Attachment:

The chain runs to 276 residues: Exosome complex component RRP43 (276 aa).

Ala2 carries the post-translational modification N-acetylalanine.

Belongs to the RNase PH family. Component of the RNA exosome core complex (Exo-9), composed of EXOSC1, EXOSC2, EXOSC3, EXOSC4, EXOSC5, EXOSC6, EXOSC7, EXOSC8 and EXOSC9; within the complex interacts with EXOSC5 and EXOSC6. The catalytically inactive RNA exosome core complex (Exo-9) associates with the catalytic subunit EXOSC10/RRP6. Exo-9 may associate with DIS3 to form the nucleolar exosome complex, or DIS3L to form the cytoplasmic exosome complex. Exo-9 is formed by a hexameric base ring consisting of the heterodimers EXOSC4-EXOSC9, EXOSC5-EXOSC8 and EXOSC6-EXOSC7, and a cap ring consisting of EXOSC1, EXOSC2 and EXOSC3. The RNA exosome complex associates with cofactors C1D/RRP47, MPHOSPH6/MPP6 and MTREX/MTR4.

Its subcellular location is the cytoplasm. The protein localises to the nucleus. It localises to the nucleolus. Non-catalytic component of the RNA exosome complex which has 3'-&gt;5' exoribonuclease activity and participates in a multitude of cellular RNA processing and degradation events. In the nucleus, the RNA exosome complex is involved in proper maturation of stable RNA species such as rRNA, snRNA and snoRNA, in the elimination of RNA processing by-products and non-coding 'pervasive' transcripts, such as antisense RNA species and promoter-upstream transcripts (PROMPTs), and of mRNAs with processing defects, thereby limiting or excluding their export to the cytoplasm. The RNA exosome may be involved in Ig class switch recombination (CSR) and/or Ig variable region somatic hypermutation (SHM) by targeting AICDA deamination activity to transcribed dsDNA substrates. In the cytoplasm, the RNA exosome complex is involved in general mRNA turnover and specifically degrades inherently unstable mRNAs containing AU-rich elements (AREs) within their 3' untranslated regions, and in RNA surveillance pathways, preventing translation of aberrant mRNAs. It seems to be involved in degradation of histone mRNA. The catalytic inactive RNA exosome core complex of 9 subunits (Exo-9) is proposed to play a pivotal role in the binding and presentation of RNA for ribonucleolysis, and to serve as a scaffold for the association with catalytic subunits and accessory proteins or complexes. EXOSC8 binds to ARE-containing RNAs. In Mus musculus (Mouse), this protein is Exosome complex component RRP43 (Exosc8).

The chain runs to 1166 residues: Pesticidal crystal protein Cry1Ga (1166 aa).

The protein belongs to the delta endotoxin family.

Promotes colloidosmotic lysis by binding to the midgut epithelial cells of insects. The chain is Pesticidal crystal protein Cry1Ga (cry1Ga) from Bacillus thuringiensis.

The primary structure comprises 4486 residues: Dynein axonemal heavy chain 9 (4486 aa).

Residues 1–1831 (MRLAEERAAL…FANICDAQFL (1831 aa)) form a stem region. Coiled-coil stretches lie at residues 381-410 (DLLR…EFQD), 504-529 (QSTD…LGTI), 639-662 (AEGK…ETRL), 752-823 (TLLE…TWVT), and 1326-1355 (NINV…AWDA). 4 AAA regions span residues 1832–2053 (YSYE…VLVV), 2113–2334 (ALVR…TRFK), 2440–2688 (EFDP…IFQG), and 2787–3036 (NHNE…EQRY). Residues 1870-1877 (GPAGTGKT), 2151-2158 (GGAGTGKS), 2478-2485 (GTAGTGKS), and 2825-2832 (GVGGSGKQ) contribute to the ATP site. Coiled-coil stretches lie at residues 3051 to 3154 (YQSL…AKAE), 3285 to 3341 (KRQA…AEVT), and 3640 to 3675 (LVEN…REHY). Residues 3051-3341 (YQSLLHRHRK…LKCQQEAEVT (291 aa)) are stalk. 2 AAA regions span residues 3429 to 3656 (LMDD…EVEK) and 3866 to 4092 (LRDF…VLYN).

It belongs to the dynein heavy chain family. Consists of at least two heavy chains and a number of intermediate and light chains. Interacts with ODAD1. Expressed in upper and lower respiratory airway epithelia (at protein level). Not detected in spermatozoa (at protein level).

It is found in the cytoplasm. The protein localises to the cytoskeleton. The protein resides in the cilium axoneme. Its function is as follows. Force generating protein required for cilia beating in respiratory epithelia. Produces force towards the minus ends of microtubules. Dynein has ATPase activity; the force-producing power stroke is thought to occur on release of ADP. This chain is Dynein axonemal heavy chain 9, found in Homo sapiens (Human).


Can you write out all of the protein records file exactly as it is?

The chain runs to 276 residues: Exosome complex component RRP43 (276 aa).

Ala2 carries the post-translational modification N-acetylalanine.

Belongs to the RNase PH family. Component of the RNA exosome core complex (Exo-9), composed of EXOSC1, EXOSC2, EXOSC3, EXOSC4, EXOSC5, EXOSC6, EXOSC7, EXOSC8 and EXOSC9; within the complex interacts with EXOSC5 and EXOSC6. The catalytically inactive RNA exosome core complex (Exo-9) associates with the catalytic subunit EXOSC10/RRP6. Exo-9 may associate with DIS3 to form the nucleolar exosome complex, or DIS3L to form the cytoplasmic exosome complex. Exo-9 is formed by a hexameric base ring consisting of the heterodimers EXOSC4-EXOSC9, EXOSC5-EXOSC8 and EXOSC6-EXOSC7, and a cap ring consisting of EXOSC1, EXOSC2 and EXOSC3. The RNA exosome complex associates with cofactors C1D/RRP47, MPHOSPH6/MPP6 and MTREX/MTR4.

Its subcellular location is the cytoplasm. The protein localises to the nucleus. It localises to the nucleolus. Non-catalytic component of the RNA exosome complex which has 3'-&gt;5' exoribonuclease activity and participates in a multitude of cellular RNA processing and degradation events. In the nucleus, the RNA exosome complex is involved in proper maturation of stable RNA species such as rRNA, snRNA and snoRNA, in the elimination of RNA processing by-products and non-coding 'pervasive' transcripts, such as antisense RNA species and promoter-upstream transcripts (PROMPTs), and of mRNAs with processing defects, thereby limiting or excluding their export to the cytoplasm. The RNA exosome may be involved in Ig class switch recombination (CSR) and/or Ig variable region somatic hypermutation (SHM) by targeting AICDA deamination activity to transcribed dsDNA substrates. In the cytoplasm, the RNA exosome complex is involved in general mRNA turnover and specifically degrades inherently unstable mRNAs containing AU-rich elements (AREs) within their 3' untranslated regions, and in RNA surveillance pathways, preventing translation of aberrant mRNAs. It seems to be involved in degradation of histone mRNA. The catalytic inactive RNA exosome core complex of 9 subunits (Exo-9) is proposed to play a pivotal role in the binding and presentation of RNA for ribonucleolysis, and to serve as a scaffold for the association with catalytic subunits and accessory proteins or complexes. EXOSC8 binds to ARE-containing RNAs. In Mus musculus (Mouse), this protein is Exosome complex component RRP43 (Exosc8).

The chain runs to 1166 residues: Pesticidal crystal protein Cry1Ga (1166 aa).

The protein belongs to the delta endotoxin family.

Promotes colloidosmotic lysis by binding to the midgut epithelial cells of insects. The chain is Pesticidal crystal protein Cry1Ga (cry1Ga) from Bacillus thuringiensis.

The primary structure comprises 4486 residues: Dynein axonemal heavy chain 9 (4486 aa).

Residues 1–1831 (MRLAEERAAL…FANICDAQFL (1831 aa)) form a stem region. Coiled-coil stretches lie at residues 381-410 (DLLR…EFQD), 504-529 (QSTD…LGTI), 639-662 (AEGK…ETRL), 752-823 (TLLE…TWVT), and 1326-1355 (NINV…AWDA). 4 AAA regions span residues 1832–2053 (YSYE…VLVV), 2113–2334 (ALVR…TRFK), 2440–2688 (EFDP…IFQG), and 2787–3036 (NHNE…EQRY). Residues 1870-1877 (GPAGTGKT), 2151-2158 (GGAGTGKS), 2478-2485 (GTAGTGKS), and 2825-2832 (GVGGSGKQ) contribute to the ATP site. Coiled-coil stretches lie at residues 3051 to 3154 (YQSL…AKAE), 3285 to 3341 (KRQA…AEVT), and 3640 to 3675 (LVEN…REHY). Residues 3051-3341 (YQSLLHRHRK…LKCQQEAEVT (291 aa)) are stalk. 2 AAA regions span residues 3429 to 3656 (LMDD…EVEK) and 3866 to 4092 (LRDF…VLYN).

It belongs to the dynein heavy chain family. Consists of at least two heavy chains and a number of intermediate and light chains. Interacts with ODAD1. Expressed in upper and lower respiratory airway epithelia (at protein level). Not detected in spermatozoa (at protein level).

It is found in the cytoplasm. The protein localises to the cytoskeleton. The protein resides in the cilium axoneme. Its function is as follows. Force generating protein required for cilia beating in respiratory epithelia. Produces force towards the minus ends of microtubules. Dynein has ATPase activity; the force-producing power stroke is thought to occur on release of ADP. This chain is Dynein axonemal heavy chain 9, found in Homo sapiens (Human).